The $5,000 threshold does not mean that an investigator cannot have sponsored or reimbursed travel of more than $5,000. Rather, it means that any travel that exceeds this threshold must be reported.

11. Is there any type of travel that is excluded from the reporting requirement?

This disclosure requirement does not apply to:

  • Any travel reimbursed, sponsored or paid for by a U.S. government agency, a U.S. higher education institution, a U.S. academic teaching hospital, medical center, or a U.S. research institute affiliated with a U.S. higher education institution; and
  • Any travel reimbursement or payment of travel made by Princeton University
12. What gifts are acceptable, or are they all banned?

As long as an individual was not making financial or personnel decisions relative to the University that involved another entity, it might be acceptable to take a gift, so long as it is not too extravagant.

If the individual was somehow involved with influencing University spending as it relates to potential spend with another entity, it would be unethical to accept this gift

When in doubt, don’t accept it.

Gifts that could be allowed include:

  • Accepting a meal from a potential contributor or donor to Princeton, when development activities are part of the employee’s job responsibilities;

Accepting a gift from a current or potential vendor that is unrelated to the employee’s job responsibilities, e.g., for an existing personal relationship.


1. What is a conflict of interest management plan?

1.  What is a conflict of interest management plan?

A conflict of interest management plan documents the fact that your significant financial interest or use of resources results in an actual conflict, and it contains the terms for managing issues going forward.  Management plans are common and required by regulators and sponsors.  Provided below is a summary of terms that may be included in a management plan:

  • Public disclosure of the financial interest, e.g., when publishing or presenting the results of the research;
  • Informing other research team members regarding conflicts;
  • Appointment of an independent monitor capable of taking measures to protect the design, conduct, and reporting of the research against bias;
  • Guidance for the engagement of students or academic professionals with the SFI entity or research that may affect the SFI
  • Guidance for the appointment of visiting researchers from the SFI
  • Guidance for the use of space and/or equipment by visiting researchers or for research that could affect the SFI
  • Changing personnel or responsibilities, or removing personnel from all or some part of the project;
  • Reducing or eliminating the financial interest (e.g., sale of an equity interest);
  • Severing of relationships that create financial conflicts;
  • Confirming the employee’s agreement to the management plan;
  • Describing how the plan will be monitored to ensure compliance; and
  • Other information as needed.
2. Is there a limit to the number of Visiting Researchers that can be appointed to a PIs lab from an entity in which the PI has a significant financial interest?

Yes with the following stipulations:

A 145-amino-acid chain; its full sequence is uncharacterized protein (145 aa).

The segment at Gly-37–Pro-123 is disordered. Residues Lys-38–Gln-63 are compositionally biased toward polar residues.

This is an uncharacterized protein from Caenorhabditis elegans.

• No more than 2 visiting researchers will be allowed at any given time during any given calendar year.
  • If a PI would like to have more than 2 visitors, a written request and justification must be submitted to RIA and approved by the Chair of the COIR Panel.
  • The written request and justification will then be presented to the COIR Panel for informational purposes.
  • Each visitor must be officially appointed and reappointed annually according to University Policy. Therefore, the PI will need approval from the Department Chair, followed by formal appointment by the Dean of the Faculty (DoF).
  • Each visitor’s appointment shall be limited to one year and be focused on activities that benefit the PI’s research endeavors and the University’s teaching and research missions. At the end of each appointment, the PI may request to extend a visitor’s stay according to procedures listed in bullet point 4 above.   Such an extension should not be regarded as routine, and requires that the PI articulate the ways in which the extended stay would further the University’s teaching and research mission.


Am I required to complete a training program?

It depends.  If you are an “investigator” (Principal Investigator, Independent Investigator, key personnel, consultant, etc.) and have the responsibility for the design, conduct and reporting of PHS (i.e., NIH, CDC, FDA, SAMHSA, etc.) funded research, then “YES” the federal rules require you to complete training prior to engaging in PHS-funded research and at least every four years, and immediately under the following circumstances:

  • You are new to Princeton and qualify as an investigator
  • You are found not to be in compliance with the COI Policy or your management plan
  • Princeton changes the COI Policy in a manner that affects Investigator requirements

The required training program is available to all persons in a lead role on sponsored projects or programs, i.e. principal investigators, project leaders, core leaders, project directors, co-principal investigators, and PI fellows.

The link to the training program can be found here:


Follow the instructions for logging on and affiliating with Princeton University in order to ensure that you receive credit for successfully completing the FCOI course. 

If you are not on a PHS funded research award, then you are not required to perform COI training.


What happens if I forgot and submit my disclosure update late?

For those individuals funded by the PHS (i.e. NIH and CDC, etc.) a new SFI must be reported to the institution within 30 days of acquiring or discovering the interest. If you report a new SFI late, after the 30 days have passed, per the federal COI regulations, the institution may need to conduct a “retrospective review” if the SFI is determined to create an FCOI with your PHS-funded research. The purpose of the retrospective review is to determine whether any of your PHS-funded research, or portions thereof, conducted during the time period of the non-compliance, was biased in the design, conduct, or reporting of such research. Retrospective reviews are time consuming and burdensome to the institution as well as the investigator. The results of the retrospective review may also need to be reported to NIH.